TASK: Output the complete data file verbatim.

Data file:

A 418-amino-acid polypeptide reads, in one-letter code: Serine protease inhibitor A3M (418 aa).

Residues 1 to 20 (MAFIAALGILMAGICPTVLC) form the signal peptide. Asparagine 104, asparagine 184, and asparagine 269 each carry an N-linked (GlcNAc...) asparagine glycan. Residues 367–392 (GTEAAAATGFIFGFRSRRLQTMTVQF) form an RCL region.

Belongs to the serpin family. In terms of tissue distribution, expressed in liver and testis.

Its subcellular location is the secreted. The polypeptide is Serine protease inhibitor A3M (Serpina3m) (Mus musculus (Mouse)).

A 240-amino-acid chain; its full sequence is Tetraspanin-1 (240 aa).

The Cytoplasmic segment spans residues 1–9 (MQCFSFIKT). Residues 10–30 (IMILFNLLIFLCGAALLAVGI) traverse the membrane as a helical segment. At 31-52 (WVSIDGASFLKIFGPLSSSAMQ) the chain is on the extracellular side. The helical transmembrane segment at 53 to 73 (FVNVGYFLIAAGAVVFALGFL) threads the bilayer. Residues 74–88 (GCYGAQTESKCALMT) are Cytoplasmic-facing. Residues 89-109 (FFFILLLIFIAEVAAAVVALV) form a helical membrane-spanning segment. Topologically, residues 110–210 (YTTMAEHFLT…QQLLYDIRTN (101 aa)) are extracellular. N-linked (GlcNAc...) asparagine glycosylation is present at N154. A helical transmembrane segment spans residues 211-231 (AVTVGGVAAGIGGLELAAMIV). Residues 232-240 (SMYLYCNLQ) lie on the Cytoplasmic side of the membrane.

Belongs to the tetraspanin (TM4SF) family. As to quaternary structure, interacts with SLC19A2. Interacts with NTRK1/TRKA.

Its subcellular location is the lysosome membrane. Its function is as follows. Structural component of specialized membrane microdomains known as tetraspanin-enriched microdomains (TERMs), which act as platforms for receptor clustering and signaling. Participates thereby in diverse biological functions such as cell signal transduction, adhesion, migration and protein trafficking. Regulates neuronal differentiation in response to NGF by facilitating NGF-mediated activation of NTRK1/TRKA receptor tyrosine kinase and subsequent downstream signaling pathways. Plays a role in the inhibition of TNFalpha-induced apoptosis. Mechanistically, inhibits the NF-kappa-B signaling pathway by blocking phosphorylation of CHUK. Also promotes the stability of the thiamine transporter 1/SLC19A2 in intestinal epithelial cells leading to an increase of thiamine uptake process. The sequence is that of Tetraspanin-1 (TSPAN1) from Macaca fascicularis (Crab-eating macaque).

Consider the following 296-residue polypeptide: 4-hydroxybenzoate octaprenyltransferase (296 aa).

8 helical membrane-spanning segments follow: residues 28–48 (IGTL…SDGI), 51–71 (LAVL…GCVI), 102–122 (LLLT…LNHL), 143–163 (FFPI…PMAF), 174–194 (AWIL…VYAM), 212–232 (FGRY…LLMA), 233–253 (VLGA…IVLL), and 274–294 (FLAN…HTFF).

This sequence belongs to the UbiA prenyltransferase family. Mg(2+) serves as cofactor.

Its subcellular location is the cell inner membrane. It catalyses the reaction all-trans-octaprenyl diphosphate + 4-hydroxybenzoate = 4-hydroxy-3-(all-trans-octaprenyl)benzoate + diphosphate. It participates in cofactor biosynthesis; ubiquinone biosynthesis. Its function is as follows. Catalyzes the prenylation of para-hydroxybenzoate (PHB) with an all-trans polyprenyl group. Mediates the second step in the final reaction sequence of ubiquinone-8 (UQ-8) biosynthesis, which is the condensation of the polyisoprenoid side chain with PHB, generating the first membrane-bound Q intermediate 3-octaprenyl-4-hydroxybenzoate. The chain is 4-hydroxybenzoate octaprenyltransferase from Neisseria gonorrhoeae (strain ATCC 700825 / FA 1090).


A 418-amino-acid polypeptide reads, in one-letter code: Serine protease inhibitor A3M (418 aa).

Residues 1 to 20 (MAFIAALGILMAGICPTVLC) form the signal peptide. Asparagine 104, asparagine 184, and asparagine 269 each carry an N-linked (GlcNAc...) asparagine glycan. Residues 367–392 (GTEAAAATGFIFGFRSRRLQTMTVQF) form an RCL region.

Belongs to the serpin family. In terms of tissue distribution, expressed in liver and testis.

Its subcellular location is the secreted. The polypeptide is Serine protease inhibitor A3M (Serpina3m) (Mus musculus (Mouse)).

A 240-amino-acid chain; its full sequence is Tetraspanin-1 (240 aa).

The Cytoplasmic segment spans residues 1–9 (MQCFSFIKT). Residues 10–30 (IMILFNLLIFLCGAALLAVGI) traverse the membrane as a helical segment. At 31-52 (WVSIDGASFLKIFGPLSSSAMQ) the chain is on the extracellular side. The helical transmembrane segment at 53 to 73 (FVNVGYFLIAAGAVVFALGFL) threads the bilayer. Residues 74–88 (GCYGAQTESKCALMT) are Cytoplasmic-facing. Residues 89-109 (FFFILLLIFIAEVAAAVVALV) form a helical membrane-spanning segment. Topologically, residues 110–210 (YTTMAEHFLT…QQLLYDIRTN (101 aa)) are extracellular. N-linked (GlcNAc...) asparagine glycosylation is present at N154. A helical transmembrane segment spans residues 211-231 (AVTVGGVAAGIGGLELAAMIV). Residues 232-240 (SMYLYCNLQ) lie on the Cytoplasmic side of the membrane.

Belongs to the tetraspanin (TM4SF) family. As to quaternary structure, interacts with SLC19A2. Interacts with NTRK1/TRKA.

Its subcellular location is the lysosome membrane. Its function is as follows. Structural component of specialized membrane microdomains known as tetraspanin-enriched microdomains (TERMs), which act as platforms for receptor clustering and signaling. Participates thereby in diverse biological functions such as cell signal transduction, adhesion, migration and protein trafficking. Regulates neuronal differentiation in response to NGF by facilitating NGF-mediated activation of NTRK1/TRKA receptor tyrosine kinase and subsequent downstream signaling pathways. Plays a role in the inhibition of TNFalpha-induced apoptosis. Mechanistically, inhibits the NF-kappa-B signaling pathway by blocking phosphorylation of CHUK. Also promotes the stability of the thiamine transporter 1/SLC19A2 in intestinal epithelial cells leading to an increase of thiamine uptake process. The sequence is that of Tetraspanin-1 (TSPAN1) from Macaca fascicularis (Crab-eating macaque).

Consider the following 296-residue polypeptide: 4-hydroxybenzoate octaprenyltransferase (296 aa).

8 helical membrane-spanning segments follow: residues 28–48 (IGTL…SDGI), 51–71 (LAVL…GCVI), 102–122 (LLLT…LNHL), 143–163 (FFPI…PMAF), 174–194 (AWIL…VYAM), 212–232 (FGRY…LLMA), 233–253 (VLGA…IVLL), and 274–294 (FLAN…HTFF).

This sequence belongs to the UbiA prenyltransferase family. Mg(2+) serves as cofactor.

Its subcellular location is the cell inner membrane. It catalyses the reaction all-trans-octaprenyl diphosphate + 4-hydroxybenzoate = 4-hydroxy-3-(all-trans-octaprenyl)benzoate + diphosphate. It participates in cofactor biosynthesis; ubiquinone biosynthesis. Its function is as follows. Catalyzes the prenylation of para-hydroxybenzoate (PHB) with an all-trans polyprenyl group. Mediates the second step in the final reaction sequence of ubiquinone-8 (UQ-8) biosynthesis, which is the condensation of the polyisoprenoid side chain with PHB, generating the first membrane-bound Q intermediate 3-octaprenyl-4-hydroxybenzoate. The chain is 4-hydroxybenzoate octaprenyltransferase from Neisseria gonorrhoeae (strain ATCC 700825 / FA 1090).